Tikka T3x Lite Stainless JRTXB316 308 Winchester

With a very functional polymer stock, the smoothest bolt in the group of test rifles, and the best out-of-the-box trigger, we really liked this rifle.




Sako rifles, made in Finland and imported by Beretta USA, are world renowned for their quality and accuracy. Tikka rifles are made by Sako, and, while they are a bit more of a price brand, they sacrifice little of the quality and accuracy with which the Sako’s are built. Receivers basically come in one length, so a 308 and a 30-06 will use the same action — the usable length of the magazine is just shortened or lengthened as necessary. The barrels are produced to the same standards, whether they are going on a Sako or a Tikka. Think about the Acura versus Honda concept. Quality is very comparable, but options are fewer, so price is better on the Honda.

Action TypeBolt, 2 Lugs
Overall Length 42.5 in.
Barrel Length/Twist 22 in., 1:11 in.
Overall Height w/o Scope Mount6.5 in.
Weight Unloaded6.25 lbs.
Weight Loaded6.5 lbs.
Sight RadiusNA
Action FinishMatte Stainless
Barrel FinishMatte Stainless
Magazine Capacity3 Rounds
Magazine TypeDetachable Box
Drop at Comb1.4 in.
Drop at Heel1.6 in.
Length of Pull13.2 in.
Receiver Scope-Base PatternTikka
Trigger Pull Weight2.5 lbs.
Safety2-Position Rocker
Warranty2 Year
Telephone(800) 237-3882
Made InFinland

The Tikka T3x, introduced in 2016, is an updated version of the T3. This newer model includes some very nice upgrades, such as a larger ejection port, a metal bolt shroud instead of the previous model’s plastic piece, an improved scope rail attachment, and a steel recoil lug to replace the T3’s aluminum lug.

The stainless-steel version of the T3x Lite raises the price a bit versus the blued-steel rifles in our test. The barrel is 22.5 inches long, has a 1:11-inch twist, and tapers to a 0.63-inch diameter at the muzzle. This is not a varmint barrel, but it isn’t pencil thin either.

The barrel attaches to a receiver that has been redesigned to allow easier attachment of optical devices. The top of the action is still grooved for standard Tikka rings, and it has been drilled and tapped to allow easy mounting of a Picatinny rail. We used a 20-MOA rail from Mountain Tactical (Tikkaperformance.com).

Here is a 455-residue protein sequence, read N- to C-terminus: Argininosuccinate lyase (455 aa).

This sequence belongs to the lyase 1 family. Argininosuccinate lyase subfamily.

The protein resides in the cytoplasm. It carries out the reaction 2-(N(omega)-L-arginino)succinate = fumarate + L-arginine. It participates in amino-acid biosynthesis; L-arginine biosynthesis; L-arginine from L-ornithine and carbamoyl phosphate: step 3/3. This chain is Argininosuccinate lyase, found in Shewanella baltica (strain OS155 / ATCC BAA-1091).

The bolt can be removed by pressing a pivoting bar on the left side of the receiver. Bolt lift and throw on this rifle was the smoothest of any in this test. Our two-lug push-feed bolt sports a Sako-style extractor and a plunger-type ejector. It showed a 90-degree lift, but the shape of the bolt handle was such that it stayed well clear of mounted optics.

The rifle mounts to the stock via two action screws, and Tikka does a very good job of supplying torque settings (and other important data) for their rifles in the provided manual. When the two screws are removed, the action can be lifted from the stock, and the trigger is then accessible. Our rifle came to us with the trigger set at 2.5 pounds. Trigger compression was smooth and light with no creep or overtravel. The trigger can be further lightened or made heavier by rotating out an Allen screw mounted right in front of the trigger. This is a very simple thing to do, and there is another screw right in front of the trigger adjustment to keep the shooter from backing it out too far.

The safety is a two-position rocker type on the right side of the receiver, just behind the bolt. The stock, though polymer, is foam filled and doesn’t make that hollow sound created when many plastic stocks are bumped. A three-round polymer magazine protrudes slightly from the bottom of the stock, though not enough to affect how the shooter needs to carry the rifle. The magazine latch was at the front of the mag, but it was well recessed and we were not concerned about it being released inadvertently. Weight was a bit farther toward the muzzle than normal, perhaps, with the rifle balancing, for us, about an inch forward of the magazine release. The stock also allows interchangeable grips so the shooter can choose a more vertical style if desired. The T3x fed perfectly from the magazine but could balk just a little when the flat-nosed SIG HT rounds were single fed. Two sling-swivel studs are provided, and there is a way to add a flat beavertail piece on the forend available from Beretta USA.

This rifle shot everything well, with two of the three types of ammunition providing average groups just longer than 1 inch in diameter. This group of testers, however, has considerable experience with Tikkas and found those numbers a bit disappointing based on experience specifically with Tikka 308s.

Our Team Said: We have found Tikka rifles to respond well to handloads but graded this rifle down a half letter because of its accuracy. Maybe that is not fair. Perhaps it is only an indication of the excellence we have come to expect from Tikkas.

Written and photographed by Joe Woolley, using evaluations from Gun Tests team testers.


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